California’s high-speed train project has been surrounded by controversy and setbacks since its inception in 2008. But the beleaguered California High-Speed Rail Authority initiative just received a promising update.
According to the agency behind its development, the rail network will be powered by solar energy. The ambitious goal would make the high-speed system the first of its kind.
However, sourcing enough solar electricity to power a small town (and developing the infrastructure to support it) will be no small undertaking. The rail network, already a decade and billions of dollars behind schedule, remains incredibly far from reality. Adding solar promises to the mix won’t speed up its development, but it could serve as a roadmap for the future of sustainable travel.
California is an excellent location for solar energy projects. That’s fortunate since the high-speed rail system beginning to snake across 171 miles of Central Valley will demand some 44 megawatts of electricity. For perspective, that amount of power could sustain a city of 33,000 people.
But the electricity generated by a proposed 552 acres of solar panels will be spent in massive bursts to propel the high-speed train as fast as 220 miles per hour. Notably, the land necessary to house the solar panels has already been secured, hopefully paving the way for smooth installation in the coming years.
The solar-powered system will also help regulate the train’s temperature in California’s brutal summer heat and keep the system running in the event of power outages. Batteries on board each train will help regulate the system by storing 62 megawatts of power that can help replenish the local energy grid.
Margaret Cederoth, director of planning and sustainability for the California High-Speed Rail Authority, told Forbes, “At times of peak grid stress, we’ll be able to use some of the electricity from the batteries to feed back to the grid—kind of serving like a power plant in a way.”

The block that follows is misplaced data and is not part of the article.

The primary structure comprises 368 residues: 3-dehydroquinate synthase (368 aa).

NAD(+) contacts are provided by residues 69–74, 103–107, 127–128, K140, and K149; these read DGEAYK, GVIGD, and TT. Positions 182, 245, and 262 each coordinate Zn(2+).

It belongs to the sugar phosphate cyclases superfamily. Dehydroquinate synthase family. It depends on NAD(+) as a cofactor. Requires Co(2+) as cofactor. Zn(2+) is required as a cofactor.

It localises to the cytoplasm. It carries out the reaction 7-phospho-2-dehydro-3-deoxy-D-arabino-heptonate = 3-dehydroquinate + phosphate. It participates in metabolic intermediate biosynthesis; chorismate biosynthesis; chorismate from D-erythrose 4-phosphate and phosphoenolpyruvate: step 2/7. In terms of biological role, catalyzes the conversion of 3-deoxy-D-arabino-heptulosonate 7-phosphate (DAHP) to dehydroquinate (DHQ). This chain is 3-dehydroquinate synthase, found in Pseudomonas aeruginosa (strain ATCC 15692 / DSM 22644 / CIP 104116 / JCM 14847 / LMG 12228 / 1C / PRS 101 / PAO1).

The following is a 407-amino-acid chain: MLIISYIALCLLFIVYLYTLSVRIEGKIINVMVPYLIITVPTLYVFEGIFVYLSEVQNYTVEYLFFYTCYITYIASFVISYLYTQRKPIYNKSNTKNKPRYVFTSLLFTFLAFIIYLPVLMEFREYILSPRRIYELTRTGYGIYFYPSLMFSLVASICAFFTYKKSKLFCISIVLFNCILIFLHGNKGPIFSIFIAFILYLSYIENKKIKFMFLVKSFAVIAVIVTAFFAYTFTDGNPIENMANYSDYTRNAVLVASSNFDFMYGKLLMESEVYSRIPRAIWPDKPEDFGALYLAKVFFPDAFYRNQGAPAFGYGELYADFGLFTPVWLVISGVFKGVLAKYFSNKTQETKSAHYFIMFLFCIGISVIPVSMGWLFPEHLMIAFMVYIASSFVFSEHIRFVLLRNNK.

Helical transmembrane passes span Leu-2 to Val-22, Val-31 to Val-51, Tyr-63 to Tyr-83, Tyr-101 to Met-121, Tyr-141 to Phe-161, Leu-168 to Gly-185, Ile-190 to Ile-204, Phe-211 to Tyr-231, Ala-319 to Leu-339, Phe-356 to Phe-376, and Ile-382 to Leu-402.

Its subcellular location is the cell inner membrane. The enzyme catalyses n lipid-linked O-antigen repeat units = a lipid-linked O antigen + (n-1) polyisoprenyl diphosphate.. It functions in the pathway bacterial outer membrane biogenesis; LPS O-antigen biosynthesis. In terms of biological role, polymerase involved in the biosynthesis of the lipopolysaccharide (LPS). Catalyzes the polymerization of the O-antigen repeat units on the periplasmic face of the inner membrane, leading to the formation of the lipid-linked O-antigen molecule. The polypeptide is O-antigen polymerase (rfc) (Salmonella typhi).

The agency will own and operate the solar energy system supplying power to its high-speed trains.
Creating the $200 million utility-scale system is an attractive prospect for many firms. Given the scope of the undertaking, large, established companies like Siemens or Alstom have an advantage. For now, the eventual supplier of the system remains unknown.
Despite the massive cost, creating a renewable power system promises to save money in the long run. The agency estimates savings of roughly $14 million per year.
The high-speed rail project is intended to connect residents from Sacramento down to San Diego with stops in Los Angeles, Central Valley, Fresno, San Francisco, and San Jose. The agency plans to implement its network of connections over a series of 10 phases—of which zero are complete. Currently, just 120 miles of the 520-mile proposed track are under construction. The rest, like the solar grid that will power the trains riding them, are still being developed.
Even so, officials involved with the project claim that investing in the project now will keep costs lower than doing so in the future. Whether or not that prediction comes true, especially as solar technology gets cheaper and more efficient each year, remains to be seen.
Notably, the project’s ever-moving deadline and soaring budget have kept critics busy over its 15-year lifespan. Originally planned to open in 2020 for $33 billion, the earliest estimate now has the high-speed system’s first segment kicking off its operations in 2030 for a total cost of $128 billion.
Despite this project’s historic shortcomings, it could still be a beacon of hope for the future of green transportation. And it isn’t alone.
Billionaire-funded Brightline West aims to connect L.A. to Las Vegas with a similarly solar-powered high-speed rail system. However, it plans to do so by purchasing solar energy from existing operators of massive desert solar fields rather than building its own. The Brightline West project also has a much smaller price tag at $12 billion and is scheduled to open in 2028.
Overseas, Germany and England have started experimenting with their own solar-powered rail systems. However, those projects are limited given the less favorable environment for solar energy generation.
Nonetheless, as the world searches for ways to decrease the transportation industry’s emissions, California’s ambitious project could be a roadmap for future systems. Only time will tell if its latest solar plan will be successful. But for now, it is a promising look at what could be the future of green high-speed rail transportation in America.